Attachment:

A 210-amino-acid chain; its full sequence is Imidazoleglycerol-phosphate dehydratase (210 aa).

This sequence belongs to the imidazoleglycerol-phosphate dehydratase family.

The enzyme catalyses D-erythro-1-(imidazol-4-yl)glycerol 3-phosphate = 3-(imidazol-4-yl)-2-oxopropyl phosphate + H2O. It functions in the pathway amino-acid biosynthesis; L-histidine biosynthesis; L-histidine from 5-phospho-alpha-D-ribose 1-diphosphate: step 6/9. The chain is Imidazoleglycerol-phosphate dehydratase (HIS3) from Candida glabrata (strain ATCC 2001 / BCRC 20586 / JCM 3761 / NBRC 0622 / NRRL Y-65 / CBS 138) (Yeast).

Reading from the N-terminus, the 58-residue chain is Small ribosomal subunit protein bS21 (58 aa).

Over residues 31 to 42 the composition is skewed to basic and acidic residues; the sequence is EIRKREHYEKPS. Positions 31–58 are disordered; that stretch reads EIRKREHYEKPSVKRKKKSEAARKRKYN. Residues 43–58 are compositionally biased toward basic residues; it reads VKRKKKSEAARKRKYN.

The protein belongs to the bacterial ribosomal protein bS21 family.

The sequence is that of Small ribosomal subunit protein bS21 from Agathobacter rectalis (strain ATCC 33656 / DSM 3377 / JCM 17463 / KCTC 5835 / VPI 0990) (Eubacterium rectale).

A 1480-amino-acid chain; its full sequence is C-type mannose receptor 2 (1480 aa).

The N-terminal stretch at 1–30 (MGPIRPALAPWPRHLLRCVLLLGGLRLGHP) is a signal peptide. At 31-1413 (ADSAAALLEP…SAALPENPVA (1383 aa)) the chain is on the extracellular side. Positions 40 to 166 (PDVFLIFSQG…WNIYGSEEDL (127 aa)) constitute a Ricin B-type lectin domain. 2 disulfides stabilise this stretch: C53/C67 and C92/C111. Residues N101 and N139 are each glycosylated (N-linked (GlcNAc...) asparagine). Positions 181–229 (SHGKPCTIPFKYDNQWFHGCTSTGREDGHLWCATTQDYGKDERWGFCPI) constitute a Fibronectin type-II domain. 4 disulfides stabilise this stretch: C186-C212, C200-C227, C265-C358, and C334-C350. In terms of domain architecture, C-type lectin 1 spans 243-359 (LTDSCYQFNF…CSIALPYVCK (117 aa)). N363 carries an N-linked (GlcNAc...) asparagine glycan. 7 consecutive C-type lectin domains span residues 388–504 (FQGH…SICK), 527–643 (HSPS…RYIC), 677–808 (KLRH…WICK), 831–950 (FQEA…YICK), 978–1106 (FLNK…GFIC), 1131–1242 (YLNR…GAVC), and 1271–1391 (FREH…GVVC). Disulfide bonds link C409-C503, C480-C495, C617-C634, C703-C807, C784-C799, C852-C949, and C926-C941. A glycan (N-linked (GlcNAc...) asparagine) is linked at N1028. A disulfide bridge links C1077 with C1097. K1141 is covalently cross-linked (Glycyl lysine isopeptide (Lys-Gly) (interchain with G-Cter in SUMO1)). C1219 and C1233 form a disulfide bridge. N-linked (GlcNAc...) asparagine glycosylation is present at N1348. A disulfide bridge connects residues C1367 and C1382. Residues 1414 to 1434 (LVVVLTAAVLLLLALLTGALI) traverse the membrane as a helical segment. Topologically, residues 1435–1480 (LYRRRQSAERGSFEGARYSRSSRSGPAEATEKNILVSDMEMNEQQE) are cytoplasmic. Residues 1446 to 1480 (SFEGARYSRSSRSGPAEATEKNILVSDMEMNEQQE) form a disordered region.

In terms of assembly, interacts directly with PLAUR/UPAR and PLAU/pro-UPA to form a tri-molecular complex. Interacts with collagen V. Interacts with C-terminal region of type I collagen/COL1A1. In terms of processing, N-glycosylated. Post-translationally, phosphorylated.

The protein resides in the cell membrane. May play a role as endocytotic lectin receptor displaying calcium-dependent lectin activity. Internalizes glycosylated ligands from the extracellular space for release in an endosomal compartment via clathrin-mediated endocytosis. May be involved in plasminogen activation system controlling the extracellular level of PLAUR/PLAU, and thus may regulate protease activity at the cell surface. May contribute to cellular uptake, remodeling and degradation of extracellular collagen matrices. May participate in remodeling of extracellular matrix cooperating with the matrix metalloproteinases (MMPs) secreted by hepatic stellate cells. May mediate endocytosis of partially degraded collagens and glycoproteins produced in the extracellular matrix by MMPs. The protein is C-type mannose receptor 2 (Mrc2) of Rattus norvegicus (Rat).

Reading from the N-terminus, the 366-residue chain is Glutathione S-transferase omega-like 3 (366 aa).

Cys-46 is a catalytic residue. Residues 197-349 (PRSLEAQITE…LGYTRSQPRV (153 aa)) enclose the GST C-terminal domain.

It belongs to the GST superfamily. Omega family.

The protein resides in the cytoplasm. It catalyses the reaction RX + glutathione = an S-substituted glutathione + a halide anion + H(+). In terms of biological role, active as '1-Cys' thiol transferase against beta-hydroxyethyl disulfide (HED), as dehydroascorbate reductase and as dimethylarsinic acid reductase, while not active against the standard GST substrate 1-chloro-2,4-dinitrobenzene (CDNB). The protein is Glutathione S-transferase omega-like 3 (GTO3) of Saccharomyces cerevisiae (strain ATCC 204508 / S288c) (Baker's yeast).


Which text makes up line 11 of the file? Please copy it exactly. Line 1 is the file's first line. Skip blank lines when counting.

The protein resides in the cell membrane. May play a role as endocytotic lectin receptor displaying calcium-dependent lectin activity. Internalizes glycosylated ligands from the extracellular space for release in an endosomal compartment via clathrin-mediated endocytosis. May be involved in plasminogen activation system controlling the extracellular level of PLAUR/PLAU, and thus may regulate protease activity at the cell surface. May contribute to cellular uptake, remodeling and degradation of extracellular collagen matrices. May participate in remodeling of extracellular matrix cooperating with the matrix metalloproteinases (MMPs) secreted by hepatic stellate cells. May mediate endocytosis of partially degraded collagens and glycoproteins produced in the extracellular matrix by MMPs. The protein is C-type mannose receptor 2 (Mrc2) of Rattus norvegicus (Rat).